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Studying the Effect of Foreign Direct Investment on Economic Growth in Greater and Traditional Middle East Countries


  • Mehdi Behname

    (Department of Economics of the University of Shiraz)


This article tries to study whether foreign investment in the Greater and Traditional Middle East leads to economic growth. We have selected 21 countries of this zone for the time period 1980-2008. Due to lack of endogenous relationship between variables, the two equations have been estimated separately. FDI affects economic growth directly and indirectly. Indirect effect means interaction term. Infrastructures and economic stability have a special significance in foreign investment attraction. Furthermore, oil extraction has a positive effect on foreign investment attraction and economic growth while technology gap has a negative effect on FDI and GDP variables.

Suggested Citation

  • Mehdi Behname, 2011. "Studying the Effect of Foreign Direct Investment on Economic Growth in Greater and Traditional Middle East Countries," Economic Analysis, Institute of Economic Sciences, vol. 44(3-4), pages 35-43.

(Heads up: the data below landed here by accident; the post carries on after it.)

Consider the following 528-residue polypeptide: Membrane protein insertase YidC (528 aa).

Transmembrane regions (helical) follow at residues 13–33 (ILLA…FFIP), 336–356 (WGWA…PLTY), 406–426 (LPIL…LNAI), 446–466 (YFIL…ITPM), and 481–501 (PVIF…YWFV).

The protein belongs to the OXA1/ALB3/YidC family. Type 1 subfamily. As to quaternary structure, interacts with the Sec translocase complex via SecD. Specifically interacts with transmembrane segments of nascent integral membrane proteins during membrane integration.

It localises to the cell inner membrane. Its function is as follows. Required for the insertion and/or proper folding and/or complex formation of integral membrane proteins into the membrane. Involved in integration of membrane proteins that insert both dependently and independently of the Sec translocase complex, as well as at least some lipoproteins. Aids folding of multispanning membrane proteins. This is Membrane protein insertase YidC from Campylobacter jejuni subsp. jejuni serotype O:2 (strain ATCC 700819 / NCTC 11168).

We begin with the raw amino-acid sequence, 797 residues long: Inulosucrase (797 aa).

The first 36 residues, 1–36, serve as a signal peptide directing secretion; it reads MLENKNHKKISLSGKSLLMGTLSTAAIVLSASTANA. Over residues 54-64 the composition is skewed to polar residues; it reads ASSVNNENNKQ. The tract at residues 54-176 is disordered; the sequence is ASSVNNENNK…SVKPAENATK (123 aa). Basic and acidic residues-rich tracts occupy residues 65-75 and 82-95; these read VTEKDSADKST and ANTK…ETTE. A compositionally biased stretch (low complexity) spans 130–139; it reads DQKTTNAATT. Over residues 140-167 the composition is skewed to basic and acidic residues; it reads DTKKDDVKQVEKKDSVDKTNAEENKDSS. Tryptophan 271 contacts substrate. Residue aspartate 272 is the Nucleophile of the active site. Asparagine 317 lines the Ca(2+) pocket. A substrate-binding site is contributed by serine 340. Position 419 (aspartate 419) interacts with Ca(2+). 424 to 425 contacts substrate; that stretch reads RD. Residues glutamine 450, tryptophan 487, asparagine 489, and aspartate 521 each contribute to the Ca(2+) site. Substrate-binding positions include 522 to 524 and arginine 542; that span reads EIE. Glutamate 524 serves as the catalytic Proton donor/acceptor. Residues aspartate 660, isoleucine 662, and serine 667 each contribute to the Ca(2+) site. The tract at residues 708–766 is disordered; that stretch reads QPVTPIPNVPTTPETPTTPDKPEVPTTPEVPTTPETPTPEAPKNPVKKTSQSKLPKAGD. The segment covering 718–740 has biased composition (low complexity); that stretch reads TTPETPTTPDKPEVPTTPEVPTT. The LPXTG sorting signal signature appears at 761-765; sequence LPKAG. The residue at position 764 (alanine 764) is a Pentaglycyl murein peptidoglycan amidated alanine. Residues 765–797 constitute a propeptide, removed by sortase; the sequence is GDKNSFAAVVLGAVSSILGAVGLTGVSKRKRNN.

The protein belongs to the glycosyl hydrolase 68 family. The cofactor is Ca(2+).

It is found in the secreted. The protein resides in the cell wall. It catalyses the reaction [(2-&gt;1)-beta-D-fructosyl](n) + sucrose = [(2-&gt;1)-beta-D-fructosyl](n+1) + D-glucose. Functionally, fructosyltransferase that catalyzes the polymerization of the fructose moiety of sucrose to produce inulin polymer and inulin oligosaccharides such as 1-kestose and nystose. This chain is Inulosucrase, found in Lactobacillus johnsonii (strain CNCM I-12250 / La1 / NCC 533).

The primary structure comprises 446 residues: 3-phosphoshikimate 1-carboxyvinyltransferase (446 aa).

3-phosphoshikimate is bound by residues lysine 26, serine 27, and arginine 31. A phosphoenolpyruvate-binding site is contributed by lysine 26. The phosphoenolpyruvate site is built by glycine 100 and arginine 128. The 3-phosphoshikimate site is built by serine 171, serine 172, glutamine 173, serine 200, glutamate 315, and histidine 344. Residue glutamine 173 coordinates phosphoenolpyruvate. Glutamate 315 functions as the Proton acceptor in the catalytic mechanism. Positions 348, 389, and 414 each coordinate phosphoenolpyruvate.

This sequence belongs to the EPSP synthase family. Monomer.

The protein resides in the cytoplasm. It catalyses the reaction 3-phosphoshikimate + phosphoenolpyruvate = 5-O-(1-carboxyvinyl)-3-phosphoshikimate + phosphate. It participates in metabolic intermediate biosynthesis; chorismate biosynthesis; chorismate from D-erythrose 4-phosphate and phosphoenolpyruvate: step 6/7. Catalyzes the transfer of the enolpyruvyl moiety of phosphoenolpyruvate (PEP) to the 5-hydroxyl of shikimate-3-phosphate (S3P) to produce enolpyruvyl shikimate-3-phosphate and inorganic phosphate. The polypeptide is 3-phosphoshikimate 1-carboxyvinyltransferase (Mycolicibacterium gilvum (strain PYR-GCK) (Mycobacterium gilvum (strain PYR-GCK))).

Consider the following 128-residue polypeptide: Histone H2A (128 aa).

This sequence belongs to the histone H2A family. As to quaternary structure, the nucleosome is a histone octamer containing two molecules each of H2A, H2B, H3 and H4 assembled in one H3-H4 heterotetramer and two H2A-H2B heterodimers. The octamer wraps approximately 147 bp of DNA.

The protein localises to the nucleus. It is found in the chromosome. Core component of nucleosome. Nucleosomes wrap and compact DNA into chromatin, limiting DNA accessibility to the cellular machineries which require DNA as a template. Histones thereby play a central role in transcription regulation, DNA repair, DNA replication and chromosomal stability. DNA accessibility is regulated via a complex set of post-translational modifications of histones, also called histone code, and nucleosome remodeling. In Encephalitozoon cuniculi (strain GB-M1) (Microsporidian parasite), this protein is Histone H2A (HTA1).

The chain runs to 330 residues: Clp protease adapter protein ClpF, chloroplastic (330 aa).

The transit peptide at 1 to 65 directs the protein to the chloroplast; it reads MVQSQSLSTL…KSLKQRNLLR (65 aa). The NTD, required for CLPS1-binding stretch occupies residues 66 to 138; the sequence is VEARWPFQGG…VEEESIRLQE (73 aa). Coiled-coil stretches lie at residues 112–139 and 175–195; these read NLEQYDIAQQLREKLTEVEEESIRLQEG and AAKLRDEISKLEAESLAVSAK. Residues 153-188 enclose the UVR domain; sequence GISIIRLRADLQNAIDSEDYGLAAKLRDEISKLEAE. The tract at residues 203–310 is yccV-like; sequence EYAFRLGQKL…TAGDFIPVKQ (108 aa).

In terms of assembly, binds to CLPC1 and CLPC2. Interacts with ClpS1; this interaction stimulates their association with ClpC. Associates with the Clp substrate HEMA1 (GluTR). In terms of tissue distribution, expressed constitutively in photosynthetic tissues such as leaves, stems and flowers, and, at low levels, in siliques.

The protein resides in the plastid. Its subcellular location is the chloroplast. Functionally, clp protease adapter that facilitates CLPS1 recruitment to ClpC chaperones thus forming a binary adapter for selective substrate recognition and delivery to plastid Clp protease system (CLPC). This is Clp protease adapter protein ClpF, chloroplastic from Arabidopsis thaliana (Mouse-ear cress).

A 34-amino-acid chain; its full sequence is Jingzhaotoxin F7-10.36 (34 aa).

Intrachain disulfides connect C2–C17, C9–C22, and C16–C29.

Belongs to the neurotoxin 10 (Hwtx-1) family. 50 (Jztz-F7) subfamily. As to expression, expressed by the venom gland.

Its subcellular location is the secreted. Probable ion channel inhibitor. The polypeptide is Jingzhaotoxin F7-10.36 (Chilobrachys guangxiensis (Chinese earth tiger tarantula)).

• Handle: RePEc:ibg:eajour:v:44:y:2011:i:3-4:p:35-43

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    Cited by:

    1. Mehdi Behname, 2012. "Foreign Direct Investment and Economic Growth: Evidence from Southern Asia," Economic Analysis Working Papers (2002-2010). Atlantic Review of Economics (2011-2016), Colexio de Economistas de A Coruña, Spain and Fundación Una Galicia Moderna, vol. 2, pages 1-1, December.

    More about this item


    Foreign direct investment; economic growth; greater and traditional Middle East; panel data;

    JEL classification:

    • F21 - International Economics - - International Factor Movements and International Business - - - International Investment; Long-Term Capital Movements
    • F43 - International Economics - - Macroeconomic Aspects of International Trade and Finance - - - Economic Growth of Open Economies


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